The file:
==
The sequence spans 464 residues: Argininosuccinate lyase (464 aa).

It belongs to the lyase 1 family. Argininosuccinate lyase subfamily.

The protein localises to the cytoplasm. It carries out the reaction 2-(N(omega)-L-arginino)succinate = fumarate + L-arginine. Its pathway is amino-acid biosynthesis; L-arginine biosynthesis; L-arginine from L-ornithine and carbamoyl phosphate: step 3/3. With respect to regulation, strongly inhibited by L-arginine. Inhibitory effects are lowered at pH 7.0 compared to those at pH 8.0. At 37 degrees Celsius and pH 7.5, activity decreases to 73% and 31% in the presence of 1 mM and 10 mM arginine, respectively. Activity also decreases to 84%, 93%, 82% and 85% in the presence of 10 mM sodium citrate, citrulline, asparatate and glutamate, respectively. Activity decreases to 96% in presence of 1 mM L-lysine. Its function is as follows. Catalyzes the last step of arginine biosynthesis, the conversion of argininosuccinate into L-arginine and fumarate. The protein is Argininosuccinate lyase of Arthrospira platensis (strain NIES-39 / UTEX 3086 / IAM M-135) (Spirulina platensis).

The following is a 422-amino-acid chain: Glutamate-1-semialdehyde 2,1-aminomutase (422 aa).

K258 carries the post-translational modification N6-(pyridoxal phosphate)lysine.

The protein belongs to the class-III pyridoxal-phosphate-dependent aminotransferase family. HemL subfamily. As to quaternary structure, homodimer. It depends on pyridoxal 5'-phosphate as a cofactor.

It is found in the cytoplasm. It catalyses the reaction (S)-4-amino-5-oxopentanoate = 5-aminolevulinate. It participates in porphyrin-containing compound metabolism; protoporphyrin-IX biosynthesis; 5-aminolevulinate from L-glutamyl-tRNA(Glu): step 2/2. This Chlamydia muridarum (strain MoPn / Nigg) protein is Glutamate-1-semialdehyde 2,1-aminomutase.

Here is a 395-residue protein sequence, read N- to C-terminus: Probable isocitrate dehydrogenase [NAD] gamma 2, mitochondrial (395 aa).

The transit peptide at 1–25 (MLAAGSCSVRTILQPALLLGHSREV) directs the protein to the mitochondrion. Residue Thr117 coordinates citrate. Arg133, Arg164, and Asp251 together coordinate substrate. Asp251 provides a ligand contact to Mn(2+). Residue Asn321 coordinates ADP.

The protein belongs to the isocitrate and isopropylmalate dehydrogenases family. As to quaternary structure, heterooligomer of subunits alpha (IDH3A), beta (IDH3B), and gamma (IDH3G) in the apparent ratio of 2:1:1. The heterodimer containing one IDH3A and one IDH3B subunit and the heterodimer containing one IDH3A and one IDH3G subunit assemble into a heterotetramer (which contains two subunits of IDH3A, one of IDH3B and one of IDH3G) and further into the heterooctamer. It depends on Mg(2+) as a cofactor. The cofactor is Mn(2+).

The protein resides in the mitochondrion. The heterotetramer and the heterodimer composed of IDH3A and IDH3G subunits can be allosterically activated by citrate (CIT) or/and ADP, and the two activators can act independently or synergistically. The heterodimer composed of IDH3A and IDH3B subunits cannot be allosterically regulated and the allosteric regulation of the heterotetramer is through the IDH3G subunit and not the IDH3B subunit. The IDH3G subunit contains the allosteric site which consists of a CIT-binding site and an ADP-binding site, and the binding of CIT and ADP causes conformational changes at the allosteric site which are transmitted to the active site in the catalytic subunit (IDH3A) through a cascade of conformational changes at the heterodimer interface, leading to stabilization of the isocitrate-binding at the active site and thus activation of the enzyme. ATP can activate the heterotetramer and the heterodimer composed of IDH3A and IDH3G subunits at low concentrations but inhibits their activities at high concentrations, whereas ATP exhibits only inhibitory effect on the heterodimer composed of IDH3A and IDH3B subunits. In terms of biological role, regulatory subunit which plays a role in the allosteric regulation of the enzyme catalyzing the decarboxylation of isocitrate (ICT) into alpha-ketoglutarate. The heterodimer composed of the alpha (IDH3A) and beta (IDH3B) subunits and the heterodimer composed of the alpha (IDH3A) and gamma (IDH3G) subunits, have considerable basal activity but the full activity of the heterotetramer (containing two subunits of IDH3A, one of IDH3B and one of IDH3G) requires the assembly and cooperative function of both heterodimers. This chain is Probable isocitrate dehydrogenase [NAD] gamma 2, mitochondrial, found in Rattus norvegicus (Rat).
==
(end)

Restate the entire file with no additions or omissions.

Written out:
The sequence spans 464 residues: Argininosuccinate lyase (464 aa).

It belongs to the lyase 1 family. Argininosuccinate lyase subfamily.

The protein localises to the cytoplasm. It carries out the reaction 2-(N(omega)-L-arginino)succinate = fumarate + L-arginine. Its pathway is amino-acid biosynthesis; L-arginine biosynthesis; L-arginine from L-ornithine and carbamoyl phosphate: step 3/3. With respect to regulation, strongly inhibited by L-arginine. Inhibitory effects are lowered at pH 7.0 compared to those at pH 8.0. At 37 degrees Celsius and pH 7.5, activity decreases to 73% and 31% in the presence of 1 mM and 10 mM arginine, respectively. Activity also decreases to 84%, 93%, 82% and 85% in the presence of 10 mM sodium citrate, citrulline, asparatate and glutamate, respectively. Activity decreases to 96% in presence of 1 mM L-lysine. Its function is as follows. Catalyzes the last step of arginine biosynthesis, the conversion of argininosuccinate into L-arginine and fumarate. The protein is Argininosuccinate lyase of Arthrospira platensis (strain NIES-39 / UTEX 3086 / IAM M-135) (Spirulina platensis).

The following is a 422-amino-acid chain: Glutamate-1-semialdehyde 2,1-aminomutase (422 aa).

K258 carries the post-translational modification N6-(pyridoxal phosphate)lysine.

The protein belongs to the class-III pyridoxal-phosphate-dependent aminotransferase family. HemL subfamily. As to quaternary structure, homodimer. It depends on pyridoxal 5'-phosphate as a cofactor.

It is found in the cytoplasm. It catalyses the reaction (S)-4-amino-5-oxopentanoate = 5-aminolevulinate. It participates in porphyrin-containing compound metabolism; protoporphyrin-IX biosynthesis; 5-aminolevulinate from L-glutamyl-tRNA(Glu): step 2/2. This Chlamydia muridarum (strain MoPn / Nigg) protein is Glutamate-1-semialdehyde 2,1-aminomutase.

Here is a 395-residue protein sequence, read N- to C-terminus: Probable isocitrate dehydrogenase [NAD] gamma 2, mitochondrial (395 aa).

The transit peptide at 1–25 (MLAAGSCSVRTILQPALLLGHSREV) directs the protein to the mitochondrion. Residue Thr117 coordinates citrate. Arg133, Arg164, and Asp251 together coordinate substrate. Asp251 provides a ligand contact to Mn(2+). Residue Asn321 coordinates ADP.

The protein belongs to the isocitrate and isopropylmalate dehydrogenases family. As to quaternary structure, heterooligomer of subunits alpha (IDH3A), beta (IDH3B), and gamma (IDH3G) in the apparent ratio of 2:1:1. The heterodimer containing one IDH3A and one IDH3B subunit and the heterodimer containing one IDH3A and one IDH3G subunit assemble into a heterotetramer (which contains two subunits of IDH3A, one of IDH3B and one of IDH3G) and further into the heterooctamer. It depends on Mg(2+) as a cofactor. The cofactor is Mn(2+).

The protein resides in the mitochondrion. The heterotetramer and the heterodimer composed of IDH3A and IDH3G subunits can be allosterically activated by citrate (CIT) or/and ADP, and the two activators can act independently or synergistically. The heterodimer composed of IDH3A and IDH3B subunits cannot be allosterically regulated and the allosteric regulation of the heterotetramer is through the IDH3G subunit and not the IDH3B subunit. The IDH3G subunit contains the allosteric site which consists of a CIT-binding site and an ADP-binding site, and the binding of CIT and ADP causes conformational changes at the allosteric site which are transmitted to the active site in the catalytic subunit (IDH3A) through a cascade of conformational changes at the heterodimer interface, leading to stabilization of the isocitrate-binding at the active site and thus activation of the enzyme. ATP can activate the heterotetramer and the heterodimer composed of IDH3A and IDH3G subunits at low concentrations but inhibits their activities at high concentrations, whereas ATP exhibits only inhibitory effect on the heterodimer composed of IDH3A and IDH3B subunits. In terms of biological role, regulatory subunit which plays a role in the allosteric regulation of the enzyme catalyzing the decarboxylation of isocitrate (ICT) into alpha-ketoglutarate. The heterodimer composed of the alpha (IDH3A) and beta (IDH3B) subunits and the heterodimer composed of the alpha (IDH3A) and gamma (IDH3G) subunits, have considerable basal activity but the full activity of the heterotetramer (containing two subunits of IDH3A, one of IDH3B and one of IDH3G) requires the assembly and cooperative function of both heterodimers. This chain is Probable isocitrate dehydrogenase [NAD] gamma 2, mitochondrial, found in Rattus norvegicus (Rat).